April 9 is National Cherish an Antique Day, and I’m waiting to be cherished. I’m not really old. Let’s just say “I’m vintage.

”The older we get the more Rooney Bin residents contemplate downsizing. We don’t need much living space. It’s storage space that’s the problem. After 54 years of marriage and two children, we seem to have collected a lot of—well—stuff that I can’t bear to part with! It all came to the forefront when I went digging in one of three large storage closets to find an antique to take to a meeting of Questers, an organization that researches and studies antiques and donates to historical preservation and restoration of historic buildings and landmarks.

The first box I pulled out was filled with toys, such as Monopoly and other board games plus an etch-a-sketch—things youngsters played with before mobile phones and iPads. That was followed by two boxes of dolls. Everything we own is antique, which we once thought meant valuable. You know you’re getting up in years when your childhood toys are considered collectible. However, most Gen Xers aren’t interested in collecting items dusty with sentiment.

 The last time our son and his wife came to visit from California I escorted them around the house pointing out furnishings and toys (they’re not electronic, so no interest there) they might desire, thus keeping these treasures in the family

Great Aunt May’s mantel clock didn’t appeal, nor did some antique chairs, my grandmother’s treadle sewing machine, oriental carpets (they don’t like rugs), a pair of antique wooden tennis rackets and even No. 1 son’s own framed paintings. No, no, no. He didn’t want anything until we came to a couple of boxes of 45 and LP records from the 50s and 60s.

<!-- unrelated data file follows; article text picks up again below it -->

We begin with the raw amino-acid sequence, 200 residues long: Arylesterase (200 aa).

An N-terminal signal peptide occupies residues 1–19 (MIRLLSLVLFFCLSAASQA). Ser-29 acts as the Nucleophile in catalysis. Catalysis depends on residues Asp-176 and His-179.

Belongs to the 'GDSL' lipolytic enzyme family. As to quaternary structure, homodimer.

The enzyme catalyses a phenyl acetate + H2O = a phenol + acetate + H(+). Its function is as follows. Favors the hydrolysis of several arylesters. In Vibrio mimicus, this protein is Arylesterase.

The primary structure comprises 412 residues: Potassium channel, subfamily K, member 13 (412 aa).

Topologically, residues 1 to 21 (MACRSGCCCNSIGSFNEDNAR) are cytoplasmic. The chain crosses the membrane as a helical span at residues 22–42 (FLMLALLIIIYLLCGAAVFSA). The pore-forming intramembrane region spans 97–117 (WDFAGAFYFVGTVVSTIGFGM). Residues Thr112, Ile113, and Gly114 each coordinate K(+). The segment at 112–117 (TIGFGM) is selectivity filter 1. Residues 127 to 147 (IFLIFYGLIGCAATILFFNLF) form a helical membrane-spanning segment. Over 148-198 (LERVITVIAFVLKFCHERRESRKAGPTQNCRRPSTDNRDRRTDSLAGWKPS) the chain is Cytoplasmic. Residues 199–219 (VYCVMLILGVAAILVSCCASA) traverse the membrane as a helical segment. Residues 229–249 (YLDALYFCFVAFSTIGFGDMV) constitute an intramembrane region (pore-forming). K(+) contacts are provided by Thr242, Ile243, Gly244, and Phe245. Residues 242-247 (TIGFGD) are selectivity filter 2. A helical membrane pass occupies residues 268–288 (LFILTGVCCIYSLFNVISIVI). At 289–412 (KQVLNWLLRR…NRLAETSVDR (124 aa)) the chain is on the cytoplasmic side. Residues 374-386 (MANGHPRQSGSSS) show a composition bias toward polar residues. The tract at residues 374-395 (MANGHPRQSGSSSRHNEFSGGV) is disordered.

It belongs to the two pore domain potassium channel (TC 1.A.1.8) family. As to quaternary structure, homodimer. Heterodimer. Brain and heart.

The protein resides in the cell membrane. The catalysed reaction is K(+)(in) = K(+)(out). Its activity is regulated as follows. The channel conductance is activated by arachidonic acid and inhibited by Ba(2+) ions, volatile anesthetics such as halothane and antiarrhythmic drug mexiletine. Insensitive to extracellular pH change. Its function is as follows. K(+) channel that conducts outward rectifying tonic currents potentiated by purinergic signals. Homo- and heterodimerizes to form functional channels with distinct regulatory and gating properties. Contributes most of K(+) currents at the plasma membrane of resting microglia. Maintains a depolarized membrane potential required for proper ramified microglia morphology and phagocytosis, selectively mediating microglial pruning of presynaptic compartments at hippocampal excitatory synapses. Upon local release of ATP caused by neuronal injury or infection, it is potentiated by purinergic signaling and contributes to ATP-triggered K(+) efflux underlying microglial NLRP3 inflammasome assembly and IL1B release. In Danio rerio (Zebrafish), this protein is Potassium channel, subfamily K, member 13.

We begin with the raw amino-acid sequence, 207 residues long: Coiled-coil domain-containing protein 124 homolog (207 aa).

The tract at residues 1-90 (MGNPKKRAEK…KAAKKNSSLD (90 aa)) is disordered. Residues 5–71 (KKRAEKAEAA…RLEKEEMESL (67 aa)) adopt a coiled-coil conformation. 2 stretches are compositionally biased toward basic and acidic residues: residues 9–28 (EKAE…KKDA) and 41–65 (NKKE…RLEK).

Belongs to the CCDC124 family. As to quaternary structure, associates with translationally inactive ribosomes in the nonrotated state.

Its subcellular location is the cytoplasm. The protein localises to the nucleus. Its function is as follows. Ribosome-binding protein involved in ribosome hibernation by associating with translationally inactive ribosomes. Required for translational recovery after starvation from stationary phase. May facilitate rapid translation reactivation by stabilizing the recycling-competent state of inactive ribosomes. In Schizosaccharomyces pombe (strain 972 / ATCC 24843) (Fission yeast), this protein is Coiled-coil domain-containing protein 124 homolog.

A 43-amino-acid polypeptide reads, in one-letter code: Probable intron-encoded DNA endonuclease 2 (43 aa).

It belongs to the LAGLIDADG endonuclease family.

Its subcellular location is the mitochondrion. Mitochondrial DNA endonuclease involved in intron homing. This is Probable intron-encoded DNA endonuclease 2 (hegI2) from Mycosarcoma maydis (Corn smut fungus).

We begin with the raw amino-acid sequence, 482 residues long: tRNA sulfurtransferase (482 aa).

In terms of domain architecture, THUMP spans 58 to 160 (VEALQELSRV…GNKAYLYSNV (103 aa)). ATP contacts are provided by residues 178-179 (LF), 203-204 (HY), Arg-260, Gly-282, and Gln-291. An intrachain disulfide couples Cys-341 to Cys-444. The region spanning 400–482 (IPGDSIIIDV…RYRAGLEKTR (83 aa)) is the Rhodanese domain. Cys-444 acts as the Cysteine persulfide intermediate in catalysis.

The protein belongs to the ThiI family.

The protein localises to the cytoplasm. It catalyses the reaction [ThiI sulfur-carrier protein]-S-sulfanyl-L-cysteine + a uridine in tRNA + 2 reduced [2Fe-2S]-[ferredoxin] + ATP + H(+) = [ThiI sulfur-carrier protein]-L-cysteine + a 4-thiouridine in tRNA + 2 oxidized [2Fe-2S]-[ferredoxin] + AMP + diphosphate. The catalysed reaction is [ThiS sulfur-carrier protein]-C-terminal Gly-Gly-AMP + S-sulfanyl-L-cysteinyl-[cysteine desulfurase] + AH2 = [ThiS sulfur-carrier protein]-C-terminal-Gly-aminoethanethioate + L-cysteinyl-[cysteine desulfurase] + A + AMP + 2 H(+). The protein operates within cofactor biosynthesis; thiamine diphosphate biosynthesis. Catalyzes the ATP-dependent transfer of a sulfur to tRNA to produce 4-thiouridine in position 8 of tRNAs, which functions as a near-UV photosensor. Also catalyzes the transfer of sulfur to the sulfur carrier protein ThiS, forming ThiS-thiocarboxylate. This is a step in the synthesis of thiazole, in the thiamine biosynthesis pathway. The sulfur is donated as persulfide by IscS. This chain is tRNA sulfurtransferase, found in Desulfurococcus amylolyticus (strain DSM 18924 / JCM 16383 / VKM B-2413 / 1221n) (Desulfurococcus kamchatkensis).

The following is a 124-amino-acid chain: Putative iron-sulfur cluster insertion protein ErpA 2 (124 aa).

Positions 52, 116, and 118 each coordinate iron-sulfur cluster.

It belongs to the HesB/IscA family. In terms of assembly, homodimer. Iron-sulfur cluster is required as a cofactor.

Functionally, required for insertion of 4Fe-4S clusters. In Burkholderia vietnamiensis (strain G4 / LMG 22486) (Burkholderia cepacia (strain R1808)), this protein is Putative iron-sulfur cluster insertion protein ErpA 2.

“Oh, I could sell these,” he said with an avaricious gleam in his eyes.

So much for cherishing Elvis and the Beatles.

“We aren’t going to live forever so let me know what you want, I said.

“Oh Mom, you’re not gonna die,” he said, but reluctantly agreed to think about selecting anything they might need.

Final word…When the Binmeister and I were younger, we were grateful for hand-me-down furnishings. Some were antiques at the time, but 54 years later they are all in that category, and we still have them. Antiques, defined as things nobody liked well enough to wear out, are nevertheless filled with memories.

No.1 daughter quickly laid claim to the two boxes of dolls I unearthed. They were her grandmother’s. After mulling things over, she went around pointing out knick-knacks and dishes she wants to put her name on before her brother returns.

 Hm-m-m, this started as a way to clean house, but now I’m worried the vultures are beginning to circle before the bodies are cold.